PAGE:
officials turned to Portland, Maine-based Woodard & Curran to identify and
evaluate other alternatives. The firm identified two alternatives that could be
implemented in a phased manner. First, evaluate the treatment facility focusing
on improved and more consistent phosphorus removal. Second, if these
improvements did not reduce the phosphorus load on the stream to acceptable
levels, to land apply a portion of the treated effluent to forestland using a
trickle irrigation system.

The MeDEP agreed to this phased approach and began a
modeling effort designed to determine the probable level of phosphorus that
could be discharged to the stream without causing algae blooms. The town agreed
to evaluate its plant, implement recommended improvements, monitor the water
quality of the stream and search for sources of phosphorus in the service area.

The town determined that the Messalonskee Stream had a fairly
high background level of phosphorus due to the poor performance of subsurface
disposal systems around the upstream lakes. In addition, the town uncovered an
unlikely source of phosphorous. The water company serving that region was
adding phosphorus compounds to its supply system in order to control corrosion
in the distribution system. This practice led to high levels of phosphorus in
the raw wastewater received at the treatment plant.


Plant Evaluation and Improvements

While the plant evaluation identified capital improvement
needs related to age and condition, it focused primarily on what improvements
would upgrade the amount and consistency of phosphorus removal achieved. The
evaluation concentrated on better control of ferric chloride addition, better
solids removal in the final clarifiers and improved efficiencies in solids

During the field trials of ferric chloride addition, the
dosage was manually set with periodic adjustments based on flow. Recommended
improvements to the chemical addition systems included automatic, proportional
flow-paced control of the ferric chloride and sodium bicarbonate feed systems.
The ferric chloride feed system simply automated the manually controlled system
designed and installed by the plant staff. The sodium bicarbonate system
converted an abandoned septage receiving tank into a batch mix tank and
included a small blower for mixing and a flow paced chemical feed pump. The pH
in the aeration basins is monitored continuously and used to manually adjust the
automatically controlled proportionate feed rate.

An evaluation of the performance of the final clarifiers was
a priority because of the likelihood that short circuiting was occurring. This
preliminary observation was based on the vintage and design of the clarifiers,
along with the need to retain and not have the solids flushed out of the
clarifiers during high flow events. Dye testing of the final clarifiers in
summer 1993 determined that there was significant short circuiting in the
clarifiers with velocity currents across the bottom, up the side walls and over
the weir. The location of the velocity currents suggested that Crosby baffles
likely would reduce the short circuiting and improve the settling
characteristics. During the summer of 1993 one of the clarifiers was brought
off line and Crosby baffles were installed. Once this installation was
completed and the clarifier operation was stabilized, the clarifiers were dye
tested again. Retesting the clarifiers verified that the hydraulic short
circuiting had been eliminated and performance improved. These results were
sufficient to warrant improving the other clarifier and the installation was
scheduled for completion as part of the capital improvement program in 1994.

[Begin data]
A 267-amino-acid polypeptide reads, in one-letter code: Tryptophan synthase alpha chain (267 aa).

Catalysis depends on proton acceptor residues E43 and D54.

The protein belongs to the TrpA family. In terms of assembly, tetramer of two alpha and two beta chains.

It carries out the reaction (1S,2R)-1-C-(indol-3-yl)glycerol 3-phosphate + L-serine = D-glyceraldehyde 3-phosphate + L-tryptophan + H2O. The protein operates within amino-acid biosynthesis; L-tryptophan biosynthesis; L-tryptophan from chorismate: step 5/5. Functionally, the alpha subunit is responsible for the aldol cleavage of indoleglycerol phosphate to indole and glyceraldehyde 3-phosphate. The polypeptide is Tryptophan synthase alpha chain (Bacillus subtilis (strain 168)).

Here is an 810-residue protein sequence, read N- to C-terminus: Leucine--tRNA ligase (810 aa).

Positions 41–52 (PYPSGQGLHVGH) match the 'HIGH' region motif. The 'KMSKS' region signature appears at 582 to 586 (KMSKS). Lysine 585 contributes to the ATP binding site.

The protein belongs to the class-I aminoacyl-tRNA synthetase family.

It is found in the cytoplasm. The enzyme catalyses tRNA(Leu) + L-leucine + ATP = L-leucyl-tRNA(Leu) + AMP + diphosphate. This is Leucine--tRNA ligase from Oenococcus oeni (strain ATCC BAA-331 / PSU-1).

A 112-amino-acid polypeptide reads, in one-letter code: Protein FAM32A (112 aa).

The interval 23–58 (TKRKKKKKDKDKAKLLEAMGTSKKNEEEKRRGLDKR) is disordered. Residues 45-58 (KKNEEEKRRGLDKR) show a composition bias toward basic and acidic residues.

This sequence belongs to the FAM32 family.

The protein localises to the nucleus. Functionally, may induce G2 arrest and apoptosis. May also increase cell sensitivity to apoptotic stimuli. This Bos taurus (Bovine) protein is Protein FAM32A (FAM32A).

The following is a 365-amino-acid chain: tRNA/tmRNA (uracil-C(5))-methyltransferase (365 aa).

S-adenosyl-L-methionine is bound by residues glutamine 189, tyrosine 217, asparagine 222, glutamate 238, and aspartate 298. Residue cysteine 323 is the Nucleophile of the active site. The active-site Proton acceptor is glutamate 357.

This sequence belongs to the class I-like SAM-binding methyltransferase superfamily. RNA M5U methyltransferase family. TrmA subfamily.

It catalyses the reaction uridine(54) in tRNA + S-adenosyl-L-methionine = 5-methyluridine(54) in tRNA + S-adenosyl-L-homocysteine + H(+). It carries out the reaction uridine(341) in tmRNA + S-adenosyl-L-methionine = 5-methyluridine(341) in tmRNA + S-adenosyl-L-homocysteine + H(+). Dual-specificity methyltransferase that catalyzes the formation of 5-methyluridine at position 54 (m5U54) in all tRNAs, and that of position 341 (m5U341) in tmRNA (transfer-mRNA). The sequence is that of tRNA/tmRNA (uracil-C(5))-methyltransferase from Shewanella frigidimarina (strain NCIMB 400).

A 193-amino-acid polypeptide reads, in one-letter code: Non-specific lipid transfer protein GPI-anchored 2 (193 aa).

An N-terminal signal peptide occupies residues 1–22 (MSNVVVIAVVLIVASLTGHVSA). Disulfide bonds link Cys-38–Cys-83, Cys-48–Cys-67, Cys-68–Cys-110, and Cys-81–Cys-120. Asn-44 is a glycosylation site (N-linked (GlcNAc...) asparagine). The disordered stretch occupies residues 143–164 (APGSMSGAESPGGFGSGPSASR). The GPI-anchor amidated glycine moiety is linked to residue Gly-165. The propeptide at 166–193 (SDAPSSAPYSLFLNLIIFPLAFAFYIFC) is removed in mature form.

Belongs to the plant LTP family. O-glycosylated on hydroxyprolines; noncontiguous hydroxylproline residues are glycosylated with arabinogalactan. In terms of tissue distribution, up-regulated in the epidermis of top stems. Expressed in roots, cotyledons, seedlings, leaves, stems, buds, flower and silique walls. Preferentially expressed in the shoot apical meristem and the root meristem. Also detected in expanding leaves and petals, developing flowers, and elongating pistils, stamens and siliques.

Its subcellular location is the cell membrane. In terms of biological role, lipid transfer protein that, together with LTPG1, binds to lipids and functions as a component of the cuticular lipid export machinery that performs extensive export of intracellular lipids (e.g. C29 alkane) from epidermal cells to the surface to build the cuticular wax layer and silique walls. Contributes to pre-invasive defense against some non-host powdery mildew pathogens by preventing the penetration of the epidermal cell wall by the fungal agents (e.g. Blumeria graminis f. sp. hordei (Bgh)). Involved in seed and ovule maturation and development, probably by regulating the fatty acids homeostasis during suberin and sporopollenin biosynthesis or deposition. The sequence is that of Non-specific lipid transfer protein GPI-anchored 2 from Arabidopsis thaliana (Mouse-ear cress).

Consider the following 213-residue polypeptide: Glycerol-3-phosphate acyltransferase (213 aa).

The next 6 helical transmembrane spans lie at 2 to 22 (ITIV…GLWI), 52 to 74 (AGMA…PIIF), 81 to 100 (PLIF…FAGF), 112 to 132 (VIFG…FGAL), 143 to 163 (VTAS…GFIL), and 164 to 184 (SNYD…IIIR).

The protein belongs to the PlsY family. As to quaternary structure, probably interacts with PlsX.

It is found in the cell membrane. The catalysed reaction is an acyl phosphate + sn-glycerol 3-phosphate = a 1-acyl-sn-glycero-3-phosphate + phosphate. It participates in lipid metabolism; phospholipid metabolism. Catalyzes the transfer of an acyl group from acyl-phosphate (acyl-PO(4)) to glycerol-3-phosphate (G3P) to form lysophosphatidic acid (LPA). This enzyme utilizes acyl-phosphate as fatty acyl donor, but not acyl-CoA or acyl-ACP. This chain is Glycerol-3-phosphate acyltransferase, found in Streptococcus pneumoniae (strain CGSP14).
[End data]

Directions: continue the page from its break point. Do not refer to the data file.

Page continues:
At the time of the plant evaluation in 1993, waste sludge
was “stored” in the final clarifiers from which it was directly
wasted to a vacuum coil filter for dewatering. While the practice of storing
waste sludge in final clarifiers is a typical practice from  design and operations perspectives, it
was determined that this technique also was likely resulting in the periodic
inadvertent loss of solids from the clarifiers. A more positive means of
wasting sludge from the clarifiers and control of the sludge blanket depth was
desired to optimize solids retention and removal, thereby improving phosphorus
removal. Recommended improvements to the waste sludge and subsequent biosolids
handling systems included the following.


•               Installation
of aerated waste sludge holding tanks where waste sludge could be wasted
automatically on a regular, timed basis. The waste sludge holding tanks were
equipped with telescoping valves to enable decanting of the waste sludge prior
to dewatering.

•               New
controls and a flowmeter were provided for the waste sludge pumps to enable
automatic wasting and measurement of waste sludge removed from the final

•               The
vacuum coil filter was replaced with a new belt filter press (BFP)

to improve dewatering efficiency, reduce energy costs, save
chemicals, improve solids capture, reduce operating cost, etc.

•               Dewatered
sludge from the BFP is discharged to a new cut flight screw conveyor where lime
is added to stabilize the sludge. Lime stabilized sludge is land applied for
disposal on farm fields in the vicinity of the plant.


Implementation of these improvements enabled the plant
operators to more positively control the amount of solids stored in the final
clarifiers, essentially eliminating periodic washout of solids from the
clarifiers. The time required to dewater sludge has been reduced from
approximately 92 hours per month with the vacuum coil filter to 37 hours per
month with the BFP. With the higher solids concentration achievable with the
BFP, the tons of dewatered sludge requiring disposal has been reduced from
approximately 48 tons per month to 36 tons per month. Lime use with the new
biosolids handling system has been reduced from approximately 4,800 lbs./month
to 4,300 lbs./month. Dewatered sludge cake from the BFP averages approximately
24 percent prior to lime addition.


End Result

Implementation of the recommended plant improvements began
in May 1994 and was completed in October 1998. Since the improvements were
made, the plant has been operating to optimize phosphorus removal during the
summer months by the addition of approximately 54 gallons of ferric chloride
per 250,000 gallons per day of influent flow. During winter months, phosphorus
removal also is completed, although the ferric chloride feed rate is one-half
of the summer’s rate. Effluent concentration data for phosphorus, TSS and
BOD is provided in Figures 1, 2 and 3, respectively. Figure 4 presents TSS
removals on a percent removal basis. Since optimizing phosphorus removal at the
plant, algae blooms in the Messalonskee Stream downstream of the plant have
been eliminated. The last reported algae bloom occurred in summer 1993 prior to
completion of the plant improvements. The renovations both met Maine DEP
requirements and saved the town thousands, if not millions, of dollars. They
also serve as a model for any small- to medium-sized town faced with similar
costly improvements.

About the author

James Fitch, P.E., is a vice president with Woodard & Curran, Portland, Maine, with special expertise in municipal facilities. Daniel Bolduc is superintendent of the Oakland, Maine, Wastewater Treatment Facility.